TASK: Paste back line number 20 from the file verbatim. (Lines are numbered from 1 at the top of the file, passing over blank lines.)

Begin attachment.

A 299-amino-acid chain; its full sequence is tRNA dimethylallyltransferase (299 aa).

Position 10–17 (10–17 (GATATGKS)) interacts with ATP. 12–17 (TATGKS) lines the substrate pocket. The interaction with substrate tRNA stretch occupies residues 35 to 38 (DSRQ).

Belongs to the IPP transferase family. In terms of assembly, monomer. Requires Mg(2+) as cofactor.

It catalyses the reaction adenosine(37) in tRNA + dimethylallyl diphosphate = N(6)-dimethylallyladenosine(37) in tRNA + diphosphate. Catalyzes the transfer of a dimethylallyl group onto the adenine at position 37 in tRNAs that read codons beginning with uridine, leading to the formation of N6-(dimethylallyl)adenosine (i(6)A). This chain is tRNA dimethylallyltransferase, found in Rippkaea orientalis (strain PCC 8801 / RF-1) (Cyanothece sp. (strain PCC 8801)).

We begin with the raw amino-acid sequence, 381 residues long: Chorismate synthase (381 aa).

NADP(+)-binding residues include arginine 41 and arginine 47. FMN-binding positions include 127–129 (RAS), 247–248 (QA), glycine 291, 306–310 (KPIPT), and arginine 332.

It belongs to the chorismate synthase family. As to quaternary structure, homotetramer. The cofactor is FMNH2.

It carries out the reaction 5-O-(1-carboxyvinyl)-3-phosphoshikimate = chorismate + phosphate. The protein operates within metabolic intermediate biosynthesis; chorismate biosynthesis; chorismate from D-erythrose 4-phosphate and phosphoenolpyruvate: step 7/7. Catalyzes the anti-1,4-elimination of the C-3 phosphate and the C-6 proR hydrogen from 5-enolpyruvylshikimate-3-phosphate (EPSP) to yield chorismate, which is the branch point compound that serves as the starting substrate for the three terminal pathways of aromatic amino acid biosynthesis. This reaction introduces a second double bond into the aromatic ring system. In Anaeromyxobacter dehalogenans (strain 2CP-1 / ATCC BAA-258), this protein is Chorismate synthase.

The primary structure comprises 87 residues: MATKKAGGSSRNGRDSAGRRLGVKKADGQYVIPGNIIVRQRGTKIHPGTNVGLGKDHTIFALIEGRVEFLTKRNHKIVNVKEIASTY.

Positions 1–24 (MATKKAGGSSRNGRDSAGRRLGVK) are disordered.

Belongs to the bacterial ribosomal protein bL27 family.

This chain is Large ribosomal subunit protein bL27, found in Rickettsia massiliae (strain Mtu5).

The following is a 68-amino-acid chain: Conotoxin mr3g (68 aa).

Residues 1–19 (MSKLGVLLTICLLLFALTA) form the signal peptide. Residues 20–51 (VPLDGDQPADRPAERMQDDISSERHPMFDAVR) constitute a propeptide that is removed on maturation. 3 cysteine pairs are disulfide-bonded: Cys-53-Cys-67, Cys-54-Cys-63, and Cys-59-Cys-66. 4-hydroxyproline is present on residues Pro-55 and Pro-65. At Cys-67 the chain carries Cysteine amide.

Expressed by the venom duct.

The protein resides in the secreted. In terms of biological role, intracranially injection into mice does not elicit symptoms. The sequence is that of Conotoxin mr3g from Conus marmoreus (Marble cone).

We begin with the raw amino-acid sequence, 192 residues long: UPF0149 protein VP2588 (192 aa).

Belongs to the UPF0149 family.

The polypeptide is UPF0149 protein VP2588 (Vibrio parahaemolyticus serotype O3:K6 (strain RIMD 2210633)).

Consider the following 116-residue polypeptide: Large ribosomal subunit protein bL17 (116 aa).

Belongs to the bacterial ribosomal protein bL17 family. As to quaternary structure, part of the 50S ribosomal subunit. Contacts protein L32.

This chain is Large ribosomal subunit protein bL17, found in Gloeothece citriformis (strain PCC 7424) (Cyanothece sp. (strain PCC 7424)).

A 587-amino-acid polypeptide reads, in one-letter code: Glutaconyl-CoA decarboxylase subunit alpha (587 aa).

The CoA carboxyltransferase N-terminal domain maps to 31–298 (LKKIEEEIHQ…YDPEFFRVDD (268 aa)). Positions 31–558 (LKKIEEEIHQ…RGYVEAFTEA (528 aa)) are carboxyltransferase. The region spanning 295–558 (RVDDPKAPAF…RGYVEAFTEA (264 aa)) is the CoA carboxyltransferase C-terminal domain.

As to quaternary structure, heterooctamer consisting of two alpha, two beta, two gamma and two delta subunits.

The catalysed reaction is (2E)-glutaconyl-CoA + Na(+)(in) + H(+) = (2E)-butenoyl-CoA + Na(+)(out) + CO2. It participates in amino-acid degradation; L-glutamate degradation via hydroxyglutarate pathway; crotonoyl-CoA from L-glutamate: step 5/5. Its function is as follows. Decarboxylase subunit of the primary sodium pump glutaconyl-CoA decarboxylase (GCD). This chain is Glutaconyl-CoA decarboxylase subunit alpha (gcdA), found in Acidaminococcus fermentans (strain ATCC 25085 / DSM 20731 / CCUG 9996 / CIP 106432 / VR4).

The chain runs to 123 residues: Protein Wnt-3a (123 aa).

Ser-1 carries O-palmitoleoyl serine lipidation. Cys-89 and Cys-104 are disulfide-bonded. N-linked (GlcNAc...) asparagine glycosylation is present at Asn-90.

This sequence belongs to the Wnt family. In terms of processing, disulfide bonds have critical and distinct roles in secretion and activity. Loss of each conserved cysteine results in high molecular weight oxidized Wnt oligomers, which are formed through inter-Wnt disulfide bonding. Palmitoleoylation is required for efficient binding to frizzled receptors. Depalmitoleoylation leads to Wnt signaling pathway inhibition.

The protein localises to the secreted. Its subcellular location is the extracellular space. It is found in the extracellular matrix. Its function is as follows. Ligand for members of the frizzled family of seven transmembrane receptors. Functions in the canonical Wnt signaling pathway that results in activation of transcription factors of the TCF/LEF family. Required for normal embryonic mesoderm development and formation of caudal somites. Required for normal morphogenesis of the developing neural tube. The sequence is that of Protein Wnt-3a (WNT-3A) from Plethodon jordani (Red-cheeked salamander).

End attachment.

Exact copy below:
Consider the following 116-residue polypeptide: Large ribosomal subunit protein bL17 (116 aa).